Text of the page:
The Smithsonian Museum previews collections destined for the Museum of African-American History and Culture, which is slated to open in 2016.
WASHINGTON, D.C., UNITED STATES, (MAY 7, 2015) (REUTERS) – The Smithsonian Museum of American History on Thursday (May 7) offered a sneak preview of an exhibit devoted to the African American experience that will eventually become part of the Smithsonian’s new national Museum of African-American History and Culture (NMAAHC), which is expected to open in the Fall of 2016.
The new museum will be devoted to the documentation of African American life, art, history and culture.
The preview exhibit included items depicting slavery and freedom, segregation, military service, sports, music, cultural expressions and visual arts.
Called “Through the African American Lens”, The Museum of American History exhibit will open to the public on May 8 just across the street from the future location of the NMAAHC.
The NMAAHC currently has holdings of more than 33,000 artifacts including items from slavery, Reconstruction, the civil rights era, two world wars as well as the Harlem Renaissance and contemporary art, music and culture.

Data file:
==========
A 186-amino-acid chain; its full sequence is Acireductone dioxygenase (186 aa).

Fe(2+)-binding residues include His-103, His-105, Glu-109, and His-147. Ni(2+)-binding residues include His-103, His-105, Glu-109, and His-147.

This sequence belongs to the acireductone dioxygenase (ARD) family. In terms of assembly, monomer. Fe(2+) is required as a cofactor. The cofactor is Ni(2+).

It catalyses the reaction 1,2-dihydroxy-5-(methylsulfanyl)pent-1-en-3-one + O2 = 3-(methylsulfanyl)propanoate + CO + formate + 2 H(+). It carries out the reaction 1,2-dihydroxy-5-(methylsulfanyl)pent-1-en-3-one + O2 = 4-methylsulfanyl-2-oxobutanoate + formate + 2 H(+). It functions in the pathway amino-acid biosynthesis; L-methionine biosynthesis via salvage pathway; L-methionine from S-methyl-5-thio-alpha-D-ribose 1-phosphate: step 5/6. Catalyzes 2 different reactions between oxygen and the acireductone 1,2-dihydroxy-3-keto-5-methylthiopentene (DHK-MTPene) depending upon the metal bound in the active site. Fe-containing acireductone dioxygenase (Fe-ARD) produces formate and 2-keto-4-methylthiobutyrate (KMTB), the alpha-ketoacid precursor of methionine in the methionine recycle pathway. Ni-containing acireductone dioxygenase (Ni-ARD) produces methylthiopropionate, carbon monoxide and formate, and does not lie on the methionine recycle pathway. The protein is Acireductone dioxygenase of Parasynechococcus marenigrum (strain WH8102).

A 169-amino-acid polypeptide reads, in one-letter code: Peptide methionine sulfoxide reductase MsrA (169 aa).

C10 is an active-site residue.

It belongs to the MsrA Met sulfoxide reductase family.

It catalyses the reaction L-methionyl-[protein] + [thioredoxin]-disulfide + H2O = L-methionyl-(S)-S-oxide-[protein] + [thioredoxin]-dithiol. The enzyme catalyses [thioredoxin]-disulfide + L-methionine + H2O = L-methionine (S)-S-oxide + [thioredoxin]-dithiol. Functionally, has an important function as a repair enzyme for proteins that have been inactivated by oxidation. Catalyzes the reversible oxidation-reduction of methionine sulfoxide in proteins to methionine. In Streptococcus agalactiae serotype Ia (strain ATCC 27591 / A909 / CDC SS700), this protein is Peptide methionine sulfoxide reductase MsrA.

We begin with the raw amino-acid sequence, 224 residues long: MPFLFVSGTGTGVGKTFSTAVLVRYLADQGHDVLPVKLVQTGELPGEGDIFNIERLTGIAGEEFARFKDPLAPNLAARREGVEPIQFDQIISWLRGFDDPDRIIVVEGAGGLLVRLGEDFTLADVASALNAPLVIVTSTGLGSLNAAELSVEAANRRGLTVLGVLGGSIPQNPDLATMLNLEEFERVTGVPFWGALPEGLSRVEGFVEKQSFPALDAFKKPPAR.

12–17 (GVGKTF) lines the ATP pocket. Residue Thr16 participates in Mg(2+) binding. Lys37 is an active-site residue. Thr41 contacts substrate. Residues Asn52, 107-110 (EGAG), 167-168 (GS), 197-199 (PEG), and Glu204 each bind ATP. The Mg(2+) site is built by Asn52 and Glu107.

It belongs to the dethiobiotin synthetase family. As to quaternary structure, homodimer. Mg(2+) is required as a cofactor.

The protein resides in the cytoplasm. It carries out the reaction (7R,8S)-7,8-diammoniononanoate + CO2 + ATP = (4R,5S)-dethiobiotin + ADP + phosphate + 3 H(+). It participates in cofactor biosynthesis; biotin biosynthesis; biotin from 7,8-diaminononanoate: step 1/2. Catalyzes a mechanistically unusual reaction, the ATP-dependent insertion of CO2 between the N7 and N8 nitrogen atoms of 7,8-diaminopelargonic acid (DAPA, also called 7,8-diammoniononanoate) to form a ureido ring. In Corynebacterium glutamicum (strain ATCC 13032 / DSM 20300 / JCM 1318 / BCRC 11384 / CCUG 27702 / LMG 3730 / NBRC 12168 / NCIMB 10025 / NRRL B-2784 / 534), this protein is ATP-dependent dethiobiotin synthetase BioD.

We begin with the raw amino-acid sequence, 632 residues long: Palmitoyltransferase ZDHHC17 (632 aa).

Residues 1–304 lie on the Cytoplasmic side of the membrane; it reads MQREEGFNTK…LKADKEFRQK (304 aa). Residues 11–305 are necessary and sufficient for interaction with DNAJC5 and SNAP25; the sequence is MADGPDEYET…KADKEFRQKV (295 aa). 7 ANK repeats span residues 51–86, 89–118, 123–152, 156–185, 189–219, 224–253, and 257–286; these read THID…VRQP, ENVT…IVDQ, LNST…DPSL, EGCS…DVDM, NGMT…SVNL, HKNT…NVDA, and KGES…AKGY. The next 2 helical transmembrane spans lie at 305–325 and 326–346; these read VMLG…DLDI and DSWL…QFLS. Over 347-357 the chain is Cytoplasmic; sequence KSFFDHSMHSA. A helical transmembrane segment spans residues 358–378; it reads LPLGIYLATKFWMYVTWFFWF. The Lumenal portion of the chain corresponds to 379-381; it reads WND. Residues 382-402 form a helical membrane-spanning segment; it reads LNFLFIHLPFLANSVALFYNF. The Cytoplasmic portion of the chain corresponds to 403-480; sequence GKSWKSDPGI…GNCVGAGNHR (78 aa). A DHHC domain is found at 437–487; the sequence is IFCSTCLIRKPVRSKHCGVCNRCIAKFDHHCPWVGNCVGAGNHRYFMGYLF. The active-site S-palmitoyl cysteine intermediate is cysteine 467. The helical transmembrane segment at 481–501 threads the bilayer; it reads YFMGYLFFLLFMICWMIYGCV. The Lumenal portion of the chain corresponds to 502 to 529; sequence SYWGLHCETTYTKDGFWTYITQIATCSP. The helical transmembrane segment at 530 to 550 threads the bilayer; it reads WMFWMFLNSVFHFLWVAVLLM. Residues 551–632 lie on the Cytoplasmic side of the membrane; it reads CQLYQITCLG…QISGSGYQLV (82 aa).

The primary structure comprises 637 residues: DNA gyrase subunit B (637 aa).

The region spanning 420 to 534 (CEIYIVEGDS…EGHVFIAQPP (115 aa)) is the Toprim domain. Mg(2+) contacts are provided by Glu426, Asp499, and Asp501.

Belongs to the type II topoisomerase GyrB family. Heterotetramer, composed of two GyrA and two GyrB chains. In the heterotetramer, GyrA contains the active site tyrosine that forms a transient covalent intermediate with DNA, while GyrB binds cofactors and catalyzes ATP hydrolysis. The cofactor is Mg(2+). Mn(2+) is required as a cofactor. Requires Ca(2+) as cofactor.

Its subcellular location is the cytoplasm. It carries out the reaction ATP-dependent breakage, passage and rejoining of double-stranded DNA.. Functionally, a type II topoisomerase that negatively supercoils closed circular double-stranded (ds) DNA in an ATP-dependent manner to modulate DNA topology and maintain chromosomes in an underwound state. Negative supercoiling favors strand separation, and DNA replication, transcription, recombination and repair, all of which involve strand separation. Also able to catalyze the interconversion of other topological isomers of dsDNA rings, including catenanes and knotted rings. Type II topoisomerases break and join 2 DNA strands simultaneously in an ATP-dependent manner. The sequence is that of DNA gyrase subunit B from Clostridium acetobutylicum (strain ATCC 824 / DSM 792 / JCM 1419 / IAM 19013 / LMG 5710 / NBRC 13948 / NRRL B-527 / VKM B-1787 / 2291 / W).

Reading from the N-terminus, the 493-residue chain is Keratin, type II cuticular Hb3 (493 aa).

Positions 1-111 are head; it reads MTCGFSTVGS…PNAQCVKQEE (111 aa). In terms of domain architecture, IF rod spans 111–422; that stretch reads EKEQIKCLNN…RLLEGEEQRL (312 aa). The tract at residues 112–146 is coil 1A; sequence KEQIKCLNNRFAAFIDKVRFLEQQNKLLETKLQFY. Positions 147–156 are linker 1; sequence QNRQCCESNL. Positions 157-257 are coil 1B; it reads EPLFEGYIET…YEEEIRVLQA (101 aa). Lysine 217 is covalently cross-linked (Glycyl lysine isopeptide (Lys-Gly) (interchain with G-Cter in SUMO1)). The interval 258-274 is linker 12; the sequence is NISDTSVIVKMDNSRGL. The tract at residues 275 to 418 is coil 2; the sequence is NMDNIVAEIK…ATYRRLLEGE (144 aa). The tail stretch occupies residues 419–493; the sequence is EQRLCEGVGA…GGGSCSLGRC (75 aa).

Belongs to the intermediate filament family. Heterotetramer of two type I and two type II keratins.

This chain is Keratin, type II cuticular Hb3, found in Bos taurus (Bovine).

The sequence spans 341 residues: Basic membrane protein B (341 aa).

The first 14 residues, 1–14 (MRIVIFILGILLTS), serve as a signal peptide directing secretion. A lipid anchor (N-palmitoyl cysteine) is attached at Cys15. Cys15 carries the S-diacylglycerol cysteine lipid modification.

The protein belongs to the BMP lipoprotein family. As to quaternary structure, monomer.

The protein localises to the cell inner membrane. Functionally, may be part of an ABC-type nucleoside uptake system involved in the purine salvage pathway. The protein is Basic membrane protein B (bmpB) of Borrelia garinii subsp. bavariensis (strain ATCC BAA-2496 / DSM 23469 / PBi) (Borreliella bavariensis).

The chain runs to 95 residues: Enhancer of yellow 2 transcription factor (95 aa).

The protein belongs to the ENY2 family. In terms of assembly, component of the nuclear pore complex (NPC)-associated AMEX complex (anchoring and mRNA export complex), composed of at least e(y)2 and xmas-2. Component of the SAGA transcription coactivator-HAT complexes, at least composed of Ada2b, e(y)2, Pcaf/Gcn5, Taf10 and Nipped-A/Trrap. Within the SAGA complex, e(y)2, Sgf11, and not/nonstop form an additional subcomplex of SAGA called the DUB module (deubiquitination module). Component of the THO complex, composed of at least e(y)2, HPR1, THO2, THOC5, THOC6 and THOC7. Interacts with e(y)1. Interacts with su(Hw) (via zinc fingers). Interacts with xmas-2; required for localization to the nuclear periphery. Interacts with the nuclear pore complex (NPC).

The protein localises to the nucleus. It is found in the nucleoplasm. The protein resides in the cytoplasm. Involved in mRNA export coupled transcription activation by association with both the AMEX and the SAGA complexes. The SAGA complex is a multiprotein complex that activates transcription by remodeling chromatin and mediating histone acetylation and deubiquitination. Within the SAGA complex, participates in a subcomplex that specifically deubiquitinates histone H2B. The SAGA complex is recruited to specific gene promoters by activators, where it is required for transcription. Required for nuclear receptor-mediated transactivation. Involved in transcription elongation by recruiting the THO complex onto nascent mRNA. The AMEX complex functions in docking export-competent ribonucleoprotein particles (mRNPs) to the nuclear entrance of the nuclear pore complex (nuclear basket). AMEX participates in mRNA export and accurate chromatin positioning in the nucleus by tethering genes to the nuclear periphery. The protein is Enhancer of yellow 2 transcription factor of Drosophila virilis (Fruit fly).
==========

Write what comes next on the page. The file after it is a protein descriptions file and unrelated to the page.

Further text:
Museum Curator Jacquelyn Days Server says the current exhibit gives just a small sampling of what will be on display at the new museum next fall.
“It gives you a sweep of the categories and material that people will see when they open the museum. We wanted to whet their appetites and give them an idea of the spectrum of what we’re doing” Server said.
She said African American history is an important part of American history.
“The overarching idea is that this is not a separate history, we are telling American history, we’re simply telling it through the lens of the African-American experience.”
The museum is located on a five acre site between the Washington Monument and the Smithsonian Museum of American History.
George W. Bush signed legislation to establish the NMAAHC in 2003 and construction began in February of 2013.
The building design, by Ghanaian-born architect David Adjaye, is patterned after an African headdress called a corona.